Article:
BASH (on-camera): Now, this was a debate that was supposed to be exclusively about foreign policy. But at times, both candidates tried very hard to wrangle it back here to the United States to talk about issues like the auto bailout which was a pretty fiery exchange, to education, to teachers and, of course, to the economy. They understand both of them that that is the issue that voters are going to go to the polls on.

SAMBOLIN: Dana, we know that going into the debate, both candidates were attempting to woo women. How did they fair there?

BASH: You know, that was one of the things that fascinated me most about this debate, particularly, when you look at Mitt Romney's performance. We understand from polls, historically from exit polls, that women tend to be more inclined to sort of recoil from the idea of going -- of military action abroad. That they tend to like the whole concept of somebody wanting to sound peaceful.

That is exactly what you heard from Mitt Romney. He is -- he definitely appeared to be trying to close the gender gap even more than it already has. Women break late in election. They tend to be the last deciders, and that really, really seemed to be on Mitt Romney's mind the way he was answering questions, or in some cases, not answering questions last night.

SAMBOLIN: We're going to be talking shortly here about that specifically and how women reacted to the debate last night. Dana Bash live for us in Boca Raton, Florida, thank you very much.

BERMAN: When it comes to dealing with Iran and its nuclear ambitions, Mitt Romney and President Obama agree that a military strike is on the table, but, only as a last resort. Yet, both candidates accuse each other of being reckless on the issue. So, who's right and how do their approaches differ? Time for a fact check with CNNs Tom Foreman.

TOM FOREMAN, CNN CORRESPONDENT: Hey, John and Zoraida. Both of these candidates came into this debate saying that Iran's nuclear program is a serious issue, and it has been ever since Barack Obama took office.

(BEGIN VIDEO CLIP)

OBAMA: We then organized the strongest coalition and the strongest sanctions against Iran in history. The disagreement I have with Governor Romney is that during the course of this campaign, he's often talked as if we should take premature military action. I think that would be a mistake. ROMNEY: I think from the very beginning, one of the challenges we've had with Iran is that they have looked at this administration and felt that the administration was not as strong as it needed to be. I think they saw weakness. And I think that when the president said he was going to create daylight between ourselves and Israel, that they noticed that as well.

(END VIDEO CLIP)

FOREMAN: They agree on many things. Each man says Iran will not get a nuke on my watch. Each one says economic sanctions are a good way of pushing Iran, and each one admits that ultimately, it might reach the point where a military strike is needed to stop Iran's nuclear program. But they very much disagree on what should be emphasized in this equation and in recent months that has led each one to suggest my opponent is being reckless about Iran.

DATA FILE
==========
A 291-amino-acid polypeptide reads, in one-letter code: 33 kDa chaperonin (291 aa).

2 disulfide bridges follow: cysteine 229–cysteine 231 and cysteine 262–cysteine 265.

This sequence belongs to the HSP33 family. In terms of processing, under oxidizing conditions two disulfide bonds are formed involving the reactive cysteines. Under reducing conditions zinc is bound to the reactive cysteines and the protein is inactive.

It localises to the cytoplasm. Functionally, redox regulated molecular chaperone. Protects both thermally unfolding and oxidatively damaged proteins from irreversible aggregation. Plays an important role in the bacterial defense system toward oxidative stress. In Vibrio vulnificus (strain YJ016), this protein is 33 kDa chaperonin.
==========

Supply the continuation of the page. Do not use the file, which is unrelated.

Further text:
Let's consider the two options here. We'll start with the military one, because that's one extreme. And to consider that, we brought in a life-sized digital model of a Shahab-3 missile. We've done this just so you can see what size it is, how mobile it is, and how easily this could be hidden in, say, a bunker, or perhaps, the hold of a ship.

We know Iran has plenty of these. We know they're reasonably reliable, reasonably accurate, and we know they're powerful enough to carry a nuclear warhead in that nose cone right up there. So, if Iran gets a nuke, it does have a way of delivering it, not the United States. It's not strong enough for that, not even to most of Europe.

But, it could easily reach all of the Middle East, and certainly, it could reach the American ally, Israel. Iran says it has no designs on that. It's not even trying to build a nuclear weapon. And yet, it is widely believed that Israel has a contingency plan to attack Iran's nuclear facilities and bomb them if need be to keep that from happening.

Here's the danger. There's no proof that such an attack would absolutely work. And if it did not, Iran would still have a nuclear program, and they would then have the pretext for saying we need nukes because look at how we've been attacked. Nonetheless, when Mitt Romney talks about the need for strength, what he means is that the U.S. must send a very clear message that if Israel attacks that way, America will stand behind Israel.

Barack Obama says let's not rattle the sword so much. Let's rattle the piggy bank a good bit more. He's talking about sanctions, the pressure that has been put on the rial. This is the official currency of Iran. And since October of last year, trade sanctions from the United States and other countries have really hammered this.